What Is a Currency Certificate?
A currency certificate, like a futures contract, grants the holder the right to convert a specific amount of one currency to another at a pre-determined exchange rate until a specific expiration date. The holder of the certificate is not obligated to conclude the transaction.
Currency certificates are primarily used by businesses that engage in international trade or have international branches. They serve as a hedge against unexpected and adverse changes in the value of a currency.
- Currency certificates are primarily purchased by companies that do business with companies based abroad.
- The certificate is an option to buy currency at a predetermined price within a set period of time.
- The certificate ensures the company against losses due to currency rate fluctuations.
Understanding Currency Certificates
Currency certificates are useful tools for hedging against foreign exchange risk.
This risk is that changes in currency rates can make it more expensive or less profitable to conduct business in another country's currency. The certificates reduce the impact of unfavorable future changes in the exchange rate for money received in one country’s currency but converted into another currency.
Example of Currency Certificate Use
For example, a U.S. retailer may have branches operating in Canada that do business in Canadian dollars. The company converts that revenue into U.S. dollars at regular intervals. But if the U.S. dollar weakens against the Canadian dollar, the company's revenue from its Canadian branches will get hit.
Assume the U.S. dollar/Canadian dollar exchange rate is 1.25, meaning that 125 Canadian dollars can be converted into $100 U.S dollars. Or, reversing that ratio, 100 Canadian dollars can be exchanged for $80 U.S.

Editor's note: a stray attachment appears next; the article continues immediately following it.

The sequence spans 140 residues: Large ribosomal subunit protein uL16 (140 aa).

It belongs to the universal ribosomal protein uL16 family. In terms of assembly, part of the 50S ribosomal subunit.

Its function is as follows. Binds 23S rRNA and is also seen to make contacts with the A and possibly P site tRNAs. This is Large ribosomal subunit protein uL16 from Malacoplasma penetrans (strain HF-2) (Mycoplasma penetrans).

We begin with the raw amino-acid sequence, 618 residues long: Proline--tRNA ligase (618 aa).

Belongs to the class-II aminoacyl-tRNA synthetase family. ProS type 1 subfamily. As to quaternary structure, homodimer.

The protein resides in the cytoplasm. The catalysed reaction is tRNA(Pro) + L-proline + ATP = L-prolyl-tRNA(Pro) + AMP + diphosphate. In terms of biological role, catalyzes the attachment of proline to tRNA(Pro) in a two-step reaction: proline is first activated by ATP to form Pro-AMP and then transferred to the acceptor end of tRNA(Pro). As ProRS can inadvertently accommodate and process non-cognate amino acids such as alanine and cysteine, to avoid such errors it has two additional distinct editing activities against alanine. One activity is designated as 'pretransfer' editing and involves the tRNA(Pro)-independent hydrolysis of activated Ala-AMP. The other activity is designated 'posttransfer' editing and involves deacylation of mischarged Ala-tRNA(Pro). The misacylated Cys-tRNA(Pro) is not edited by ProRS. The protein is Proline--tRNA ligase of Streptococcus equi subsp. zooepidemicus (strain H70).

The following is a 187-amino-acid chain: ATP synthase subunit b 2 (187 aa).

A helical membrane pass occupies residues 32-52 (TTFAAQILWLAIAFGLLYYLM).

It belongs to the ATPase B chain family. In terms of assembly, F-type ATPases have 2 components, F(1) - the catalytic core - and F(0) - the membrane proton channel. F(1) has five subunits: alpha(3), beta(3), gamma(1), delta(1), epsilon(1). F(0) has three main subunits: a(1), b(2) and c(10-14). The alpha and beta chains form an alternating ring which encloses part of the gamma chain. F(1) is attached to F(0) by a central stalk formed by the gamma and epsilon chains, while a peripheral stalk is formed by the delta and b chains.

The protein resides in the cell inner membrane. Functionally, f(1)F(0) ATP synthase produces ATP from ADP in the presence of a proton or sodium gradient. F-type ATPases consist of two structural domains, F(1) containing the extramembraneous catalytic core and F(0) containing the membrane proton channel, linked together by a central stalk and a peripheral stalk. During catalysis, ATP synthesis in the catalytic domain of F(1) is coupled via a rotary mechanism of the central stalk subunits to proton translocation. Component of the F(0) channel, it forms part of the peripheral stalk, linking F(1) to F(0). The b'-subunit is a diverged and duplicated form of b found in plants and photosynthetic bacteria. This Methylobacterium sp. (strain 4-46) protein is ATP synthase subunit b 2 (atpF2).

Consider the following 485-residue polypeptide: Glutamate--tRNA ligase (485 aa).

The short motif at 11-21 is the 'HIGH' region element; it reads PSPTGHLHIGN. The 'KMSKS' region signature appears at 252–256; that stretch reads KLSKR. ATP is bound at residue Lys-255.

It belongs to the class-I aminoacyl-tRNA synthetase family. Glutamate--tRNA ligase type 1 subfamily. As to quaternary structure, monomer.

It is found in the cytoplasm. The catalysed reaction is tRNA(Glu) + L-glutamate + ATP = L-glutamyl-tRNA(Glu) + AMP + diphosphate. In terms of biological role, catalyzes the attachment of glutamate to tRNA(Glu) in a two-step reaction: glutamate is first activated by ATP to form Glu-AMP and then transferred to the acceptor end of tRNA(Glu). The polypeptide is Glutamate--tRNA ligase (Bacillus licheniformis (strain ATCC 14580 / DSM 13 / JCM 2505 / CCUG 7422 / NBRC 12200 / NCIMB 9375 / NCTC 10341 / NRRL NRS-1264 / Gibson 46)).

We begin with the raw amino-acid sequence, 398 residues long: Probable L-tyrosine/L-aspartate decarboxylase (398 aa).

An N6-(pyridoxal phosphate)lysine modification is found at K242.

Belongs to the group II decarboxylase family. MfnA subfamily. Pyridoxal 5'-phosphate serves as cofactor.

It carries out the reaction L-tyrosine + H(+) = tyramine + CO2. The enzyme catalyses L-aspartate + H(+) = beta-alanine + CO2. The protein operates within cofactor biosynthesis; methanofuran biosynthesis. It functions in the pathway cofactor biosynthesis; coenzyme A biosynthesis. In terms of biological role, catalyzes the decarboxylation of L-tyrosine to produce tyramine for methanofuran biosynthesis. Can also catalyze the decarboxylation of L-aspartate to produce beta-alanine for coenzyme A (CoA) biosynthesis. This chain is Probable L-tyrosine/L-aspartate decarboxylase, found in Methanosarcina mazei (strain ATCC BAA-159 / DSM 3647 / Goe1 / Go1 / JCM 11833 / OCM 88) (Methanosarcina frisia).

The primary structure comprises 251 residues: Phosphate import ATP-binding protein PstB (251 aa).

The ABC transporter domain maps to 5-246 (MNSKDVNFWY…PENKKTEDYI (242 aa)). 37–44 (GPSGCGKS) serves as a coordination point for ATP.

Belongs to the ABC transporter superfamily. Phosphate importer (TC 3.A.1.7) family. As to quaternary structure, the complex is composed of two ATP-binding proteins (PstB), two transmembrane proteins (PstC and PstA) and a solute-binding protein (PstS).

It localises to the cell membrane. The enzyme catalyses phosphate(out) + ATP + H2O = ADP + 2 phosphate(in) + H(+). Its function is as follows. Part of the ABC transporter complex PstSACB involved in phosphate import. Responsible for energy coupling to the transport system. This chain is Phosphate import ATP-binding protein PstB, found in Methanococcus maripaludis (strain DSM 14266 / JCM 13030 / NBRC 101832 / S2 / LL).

If the U.S. dollar strengthens against the Canadian dollar, perhaps moving to an exchange rate of 1.35, then it would require 135 Canadian dollars to be converted into $100, and that 100 Canadian dollars would only be worth $74.
With a currency certificate guaranteeing an exchange rate of 1.25, there would be no risk of losing money if the exchange rate moves in an unfavorable direction.
Using Currency Certificates to Mitigate Risk
Companies that do business internationally regularly purchase currency certificates in order to strategically manage foreign exchange risk. The company described above could forecast its Canadian sales on a monthly basis and then purchase a one-month currency certificate for that amount.
If in any given month that the U.S. dollar weakens against the Canadian dollar, the certificate would be redeemed at the note's specified exchange rate to protect the company’s revenue for that month. If the exchange rate remains the same or moves in the opposite direction, the certificate would not be redeemed.
Currency certificates have their uses for any company that does business in a foreign currency. A company may know it owes a payment of one million Canadian dollars in 90 days. If the company purchases a currency certificate guaranteeing that amount, it protects itself from paying more than it expected because the foreign exchange rate moved in an unfavorable direction.